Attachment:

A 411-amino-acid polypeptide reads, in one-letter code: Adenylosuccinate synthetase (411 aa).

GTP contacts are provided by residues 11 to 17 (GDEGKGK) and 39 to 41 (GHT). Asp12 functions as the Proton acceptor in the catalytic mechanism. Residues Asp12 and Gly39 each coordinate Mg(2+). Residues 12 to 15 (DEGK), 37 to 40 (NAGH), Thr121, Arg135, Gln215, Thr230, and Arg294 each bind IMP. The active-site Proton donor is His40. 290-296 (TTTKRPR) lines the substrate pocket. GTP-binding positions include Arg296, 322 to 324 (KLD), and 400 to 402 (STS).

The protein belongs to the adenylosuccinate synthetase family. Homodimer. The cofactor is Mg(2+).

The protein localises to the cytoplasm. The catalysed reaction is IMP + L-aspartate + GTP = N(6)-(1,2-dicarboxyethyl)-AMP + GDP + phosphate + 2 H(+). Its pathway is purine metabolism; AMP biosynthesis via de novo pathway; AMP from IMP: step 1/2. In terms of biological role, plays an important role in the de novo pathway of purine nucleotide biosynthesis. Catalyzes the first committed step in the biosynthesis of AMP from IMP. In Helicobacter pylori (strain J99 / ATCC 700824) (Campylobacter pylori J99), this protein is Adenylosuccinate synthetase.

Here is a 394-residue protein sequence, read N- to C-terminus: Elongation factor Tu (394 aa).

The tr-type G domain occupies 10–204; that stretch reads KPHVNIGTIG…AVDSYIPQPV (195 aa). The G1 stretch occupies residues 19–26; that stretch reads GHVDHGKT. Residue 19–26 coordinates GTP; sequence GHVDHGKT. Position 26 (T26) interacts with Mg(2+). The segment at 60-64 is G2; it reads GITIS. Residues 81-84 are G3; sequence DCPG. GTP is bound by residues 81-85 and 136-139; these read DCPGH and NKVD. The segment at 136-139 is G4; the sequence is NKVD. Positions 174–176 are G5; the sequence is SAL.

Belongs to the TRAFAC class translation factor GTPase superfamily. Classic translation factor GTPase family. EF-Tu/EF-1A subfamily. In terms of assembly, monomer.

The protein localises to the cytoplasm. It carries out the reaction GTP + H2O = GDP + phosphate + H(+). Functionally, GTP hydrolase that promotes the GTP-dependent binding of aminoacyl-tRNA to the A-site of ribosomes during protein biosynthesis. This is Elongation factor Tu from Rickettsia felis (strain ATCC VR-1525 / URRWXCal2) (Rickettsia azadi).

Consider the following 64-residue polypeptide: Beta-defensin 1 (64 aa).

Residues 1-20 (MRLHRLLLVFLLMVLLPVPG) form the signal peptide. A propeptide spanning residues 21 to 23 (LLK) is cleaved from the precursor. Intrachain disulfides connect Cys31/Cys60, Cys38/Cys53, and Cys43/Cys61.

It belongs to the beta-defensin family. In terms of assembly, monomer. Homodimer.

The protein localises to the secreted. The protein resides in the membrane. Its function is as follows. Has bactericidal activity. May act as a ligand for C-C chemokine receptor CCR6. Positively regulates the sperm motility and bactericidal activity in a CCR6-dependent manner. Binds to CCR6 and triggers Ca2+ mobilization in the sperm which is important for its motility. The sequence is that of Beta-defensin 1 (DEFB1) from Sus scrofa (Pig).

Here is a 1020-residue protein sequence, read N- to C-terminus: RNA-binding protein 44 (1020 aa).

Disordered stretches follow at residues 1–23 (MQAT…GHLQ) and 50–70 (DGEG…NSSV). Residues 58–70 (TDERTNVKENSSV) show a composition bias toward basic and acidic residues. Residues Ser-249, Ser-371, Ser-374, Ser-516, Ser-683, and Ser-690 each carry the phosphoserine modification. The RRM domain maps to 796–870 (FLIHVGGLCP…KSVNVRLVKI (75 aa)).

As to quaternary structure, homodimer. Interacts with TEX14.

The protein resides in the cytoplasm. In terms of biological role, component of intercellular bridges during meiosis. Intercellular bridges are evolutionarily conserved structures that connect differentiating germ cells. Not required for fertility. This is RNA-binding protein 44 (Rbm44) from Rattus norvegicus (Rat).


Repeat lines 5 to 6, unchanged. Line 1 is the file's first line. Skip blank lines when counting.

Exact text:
Here is a 394-residue protein sequence, read N- to C-terminus: Elongation factor Tu (394 aa).

The tr-type G domain occupies 10–204; that stretch reads KPHVNIGTIG…AVDSYIPQPV (195 aa). The G1 stretch occupies residues 19–26; that stretch reads GHVDHGKT. Residue 19–26 coordinates GTP; sequence GHVDHGKT. Position 26 (T26) interacts with Mg(2+). The segment at 60-64 is G2; it reads GITIS. Residues 81-84 are G3; sequence DCPG. GTP is bound by residues 81-85 and 136-139; these read DCPGH and NKVD. The segment at 136-139 is G4; the sequence is NKVD. Positions 174–176 are G5; the sequence is SAL.